Nancy Erika Smith, a New Jersey attorney who has worked in employment law for more than three decades and represented Gretchen Carlson in her sexual-harassment case against former Fox News chairman Roger Ailes, echoed Weinberg’s comments.
“The Division of Civil Rights is not your friend,” she said, adding that while the agency has done good work in such areas as housing discrimination, it finds probable cause in sexual-harassment cases at a very low rate. When an individual hires her, she asks if a complaint has been filed with the division and, if so, “we withdraw it immediately.”
DCR has had some recent successes. For instance, last year the division won a case in which the owner of Irvington-based Tyce Transportation was ordered to pay nearly $300,000 for sexually harassing a school-bus aide and firing her 10 days after she filed a complaint with the DCR.
Smith said employers would have more incentive to stop sexual harassment if they faced more trials in open court.
Bob Considine, a spokesman for the New Jersey Business and Industry Association, said that the group is still reviewing the legislation but encourages its members to adopt clear policies and take steps to prevent harassment.
“Sexual harassment or any harassment in the workplace should not be tolerated on any level,” he said. “We have long urged employers to take responsibility on their own to establish a culture that does not condone harassment — and that includes having clear, established anti-harassment policies that make evident what the complaint procedure is and that there is proper training to prevent and address harassment in the workplace. We also urge employers to conduct prompt investigations of all complaints and that appropriate remedial action be taken against offenders if a violation is found.”
Action by state oversight boards
Weinberg said she hopes the legislation will get a hearing within the next few months.
The DCR report also called for employers, landlords and the state to do a better job informing the public of their rights.
In addition, two other state divisions are taking action to protect those in the areas they regulate.
The state Division of Gaming Enforcement intends to propose new regulations, including one requiring each casino to develop a “Plan Prohibiting Harassment or Discrimination” to strengthen protections for all prospective and actual employees of casino licensees and casino-license applicants. Casinos would also be required to outline policies, strategies, procedures and internal requirements for preventing discrimination or harassment, including sexual harassment.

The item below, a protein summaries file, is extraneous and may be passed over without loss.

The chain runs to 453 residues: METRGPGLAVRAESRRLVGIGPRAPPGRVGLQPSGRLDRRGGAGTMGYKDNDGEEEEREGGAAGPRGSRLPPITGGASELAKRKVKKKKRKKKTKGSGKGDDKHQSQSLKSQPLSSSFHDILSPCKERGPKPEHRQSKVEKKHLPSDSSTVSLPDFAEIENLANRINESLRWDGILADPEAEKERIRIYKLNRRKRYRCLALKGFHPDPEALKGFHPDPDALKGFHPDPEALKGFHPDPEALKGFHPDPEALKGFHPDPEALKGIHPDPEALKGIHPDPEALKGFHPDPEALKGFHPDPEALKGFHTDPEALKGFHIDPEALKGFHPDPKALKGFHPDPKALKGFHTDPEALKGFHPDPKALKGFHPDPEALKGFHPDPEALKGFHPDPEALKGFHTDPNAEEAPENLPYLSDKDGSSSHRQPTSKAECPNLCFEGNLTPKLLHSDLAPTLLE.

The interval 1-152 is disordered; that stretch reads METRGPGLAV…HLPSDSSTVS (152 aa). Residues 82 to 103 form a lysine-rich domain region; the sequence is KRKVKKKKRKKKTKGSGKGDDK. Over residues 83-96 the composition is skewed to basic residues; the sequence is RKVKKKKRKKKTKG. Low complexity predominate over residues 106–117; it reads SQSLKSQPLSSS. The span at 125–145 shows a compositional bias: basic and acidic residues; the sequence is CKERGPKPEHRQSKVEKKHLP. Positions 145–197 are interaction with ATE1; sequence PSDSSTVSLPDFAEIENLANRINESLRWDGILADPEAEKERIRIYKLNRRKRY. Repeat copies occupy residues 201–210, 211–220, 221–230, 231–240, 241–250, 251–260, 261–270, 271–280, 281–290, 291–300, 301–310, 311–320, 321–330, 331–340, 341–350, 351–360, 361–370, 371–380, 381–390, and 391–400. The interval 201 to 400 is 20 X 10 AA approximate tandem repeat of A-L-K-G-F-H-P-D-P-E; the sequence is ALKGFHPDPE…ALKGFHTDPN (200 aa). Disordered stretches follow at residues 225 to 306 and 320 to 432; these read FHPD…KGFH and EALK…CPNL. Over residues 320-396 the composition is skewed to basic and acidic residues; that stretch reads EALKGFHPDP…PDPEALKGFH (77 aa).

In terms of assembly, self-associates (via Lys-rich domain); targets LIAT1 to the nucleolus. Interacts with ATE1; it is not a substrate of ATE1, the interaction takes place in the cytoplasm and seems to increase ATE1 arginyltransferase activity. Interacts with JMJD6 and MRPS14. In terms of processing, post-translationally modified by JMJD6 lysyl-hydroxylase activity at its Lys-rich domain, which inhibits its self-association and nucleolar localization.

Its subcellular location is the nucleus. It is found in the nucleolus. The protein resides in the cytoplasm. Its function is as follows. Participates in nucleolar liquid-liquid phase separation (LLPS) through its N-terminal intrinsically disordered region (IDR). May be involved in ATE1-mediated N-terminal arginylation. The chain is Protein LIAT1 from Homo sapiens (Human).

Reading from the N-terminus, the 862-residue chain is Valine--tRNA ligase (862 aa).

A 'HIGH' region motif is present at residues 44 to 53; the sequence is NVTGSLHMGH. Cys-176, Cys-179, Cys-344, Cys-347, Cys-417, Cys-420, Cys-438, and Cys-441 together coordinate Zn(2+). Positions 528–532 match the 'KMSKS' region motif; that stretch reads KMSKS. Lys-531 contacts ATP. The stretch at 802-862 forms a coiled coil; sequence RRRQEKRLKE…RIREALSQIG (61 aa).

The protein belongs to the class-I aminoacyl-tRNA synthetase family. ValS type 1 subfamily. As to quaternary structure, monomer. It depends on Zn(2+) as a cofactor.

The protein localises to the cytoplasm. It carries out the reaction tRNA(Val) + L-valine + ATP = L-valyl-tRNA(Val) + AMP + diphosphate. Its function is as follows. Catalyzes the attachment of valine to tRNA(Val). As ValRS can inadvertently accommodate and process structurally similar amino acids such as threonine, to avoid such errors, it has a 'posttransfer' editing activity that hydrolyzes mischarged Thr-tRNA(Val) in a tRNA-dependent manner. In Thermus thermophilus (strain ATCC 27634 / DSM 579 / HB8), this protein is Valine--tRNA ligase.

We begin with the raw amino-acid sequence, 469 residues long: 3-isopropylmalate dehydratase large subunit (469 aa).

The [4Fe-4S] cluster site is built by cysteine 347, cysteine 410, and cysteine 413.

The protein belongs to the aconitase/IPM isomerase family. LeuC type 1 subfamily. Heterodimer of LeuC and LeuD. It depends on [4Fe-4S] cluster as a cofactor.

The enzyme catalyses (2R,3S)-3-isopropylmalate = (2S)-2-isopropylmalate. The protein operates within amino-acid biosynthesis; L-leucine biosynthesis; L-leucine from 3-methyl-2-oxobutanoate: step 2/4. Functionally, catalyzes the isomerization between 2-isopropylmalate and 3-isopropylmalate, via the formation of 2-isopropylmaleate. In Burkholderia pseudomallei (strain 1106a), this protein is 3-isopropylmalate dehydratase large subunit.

And the Division of Consumer Affairs is conducting a comprehensive review of how its 51 professional boards — which oversee approximately 720,000 licensed professionals, from accountants to doctors and plumbers to veterinarians — address allegations of sexual harassment and assault by licensees and applicants. The review will include evaluations of whether boards should ask additional questions on license applications, how boards approach investigations and discipline, and how boards engage with complainants alleging sexual misconduct by a licensee or applicant.
DCA’s review comes at the same time as many of New Jersey’s professional boards are already addressing the problem. Last year, a number of boards cracked down on licensees for engaging in sexual misconduct, either in the scope of their practice or elsewhere. In addition, the Board of Massage and Bodywork Therapy proposed new rules to prevent and detect sexual misconduct.
Paul R. Rodríguez, acting director of the Division of Consumer Affairs, said in a statement that the boards “have tremendous power in effecting” change.
“By reviewing how individual Boards address issues related to sexual harassment and misconduct by licensees and applicants, we can identify best rules and practices and use them to provide a more uniform approach to promoting a stronger, fairer environment for New Jersey’s professionals and the people they serve.”